“Oh,” Laurel said, chuckling. “She does have a bit of a sweet tooth, but sometimes it seems like she’d fit the whole world in her mouth if she could.”

“Let her!” Joanne said. “It’s Khersentide. Why didn’t you let us know you were coming?”

“I told Mother,” Laurel said. “Right before we hired the coach. It was… a last minute decision. Oh! The coach is still outside, waiting to be paid.”

“Let me, please!” Joanne said. “It’ll be my present to you.”

“I can afford it,” Laurel said, a little testily. “I just wanted to get Mackenzie inside and off the icy street before I started fumbling for change.”

“No, really, it’s the least I can do,” Joanne said. “You go on inside, grab some mead… everybody will be thrilled you came.”

“We can’t stay long,” Laurel said. “You might as well tell the coach to wait…”

“Oh, nonsense!” Joanne said. “Of course you’re staying. We’ll sleep in our old room and Kenzie can sleep in the living room with all her cousins… I don’t think she’s even met most of them yet.”

“Mackenzie’s used to sleeping with me, actually,” Laurel said. “I don’t know if I… if she’d be comfortable…”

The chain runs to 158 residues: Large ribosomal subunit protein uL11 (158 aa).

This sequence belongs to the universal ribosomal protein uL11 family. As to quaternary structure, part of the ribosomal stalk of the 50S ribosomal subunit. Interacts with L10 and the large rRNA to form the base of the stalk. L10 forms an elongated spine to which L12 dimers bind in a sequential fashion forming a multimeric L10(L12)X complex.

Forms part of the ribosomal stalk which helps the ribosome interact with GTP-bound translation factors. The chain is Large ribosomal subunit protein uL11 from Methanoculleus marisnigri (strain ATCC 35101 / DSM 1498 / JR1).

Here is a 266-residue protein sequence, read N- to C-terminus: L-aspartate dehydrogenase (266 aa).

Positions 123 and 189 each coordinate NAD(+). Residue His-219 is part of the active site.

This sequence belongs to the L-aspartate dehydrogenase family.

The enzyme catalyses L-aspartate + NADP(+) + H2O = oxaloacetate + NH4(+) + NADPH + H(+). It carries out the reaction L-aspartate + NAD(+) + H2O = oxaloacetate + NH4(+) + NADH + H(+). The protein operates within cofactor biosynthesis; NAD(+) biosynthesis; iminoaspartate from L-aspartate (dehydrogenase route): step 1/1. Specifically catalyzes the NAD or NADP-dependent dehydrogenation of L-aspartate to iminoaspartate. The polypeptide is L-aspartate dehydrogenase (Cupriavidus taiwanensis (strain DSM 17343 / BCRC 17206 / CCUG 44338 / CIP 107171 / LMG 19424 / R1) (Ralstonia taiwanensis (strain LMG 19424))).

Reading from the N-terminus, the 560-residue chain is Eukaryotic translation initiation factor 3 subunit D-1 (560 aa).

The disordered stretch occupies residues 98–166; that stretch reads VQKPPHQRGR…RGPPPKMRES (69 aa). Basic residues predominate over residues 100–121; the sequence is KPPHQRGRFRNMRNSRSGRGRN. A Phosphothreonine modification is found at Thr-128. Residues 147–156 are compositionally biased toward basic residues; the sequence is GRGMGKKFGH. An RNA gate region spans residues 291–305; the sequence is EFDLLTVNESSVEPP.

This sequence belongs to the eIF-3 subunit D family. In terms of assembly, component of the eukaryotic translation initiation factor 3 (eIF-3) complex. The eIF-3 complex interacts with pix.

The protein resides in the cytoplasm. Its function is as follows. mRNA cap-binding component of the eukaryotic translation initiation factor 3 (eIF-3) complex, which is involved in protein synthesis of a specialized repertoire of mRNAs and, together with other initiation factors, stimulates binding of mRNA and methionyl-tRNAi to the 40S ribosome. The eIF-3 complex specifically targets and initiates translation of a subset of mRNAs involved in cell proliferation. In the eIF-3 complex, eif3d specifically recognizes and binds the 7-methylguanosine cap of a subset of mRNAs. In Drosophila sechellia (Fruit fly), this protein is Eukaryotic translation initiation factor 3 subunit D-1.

“Really?” Joanne asked. “Isn’t she four now?”

“She’s only three and a half,” Laurel said. “And that’s not so old.”

“You know what, you go take care of your coach… I’m going to go tell everybody the good news,” Joanne said. “And then you just see if you can worm your way out of staying the night!”

As Joanne headed back into the living room and announced, “Hey, everybody!”, Laurel turned back to see her mother… not exactly beaming, but smiling with a look of triumph in her eyes.

“Okay,” she said. “We’ll stay. But only because I think Mackenzie deserves to know her family.”

“She’ll be hard pressed to do that if she only sees us once a year,” Martha said.

“Let’s see how tonight goes,” Laurel said. “And tomorrow.”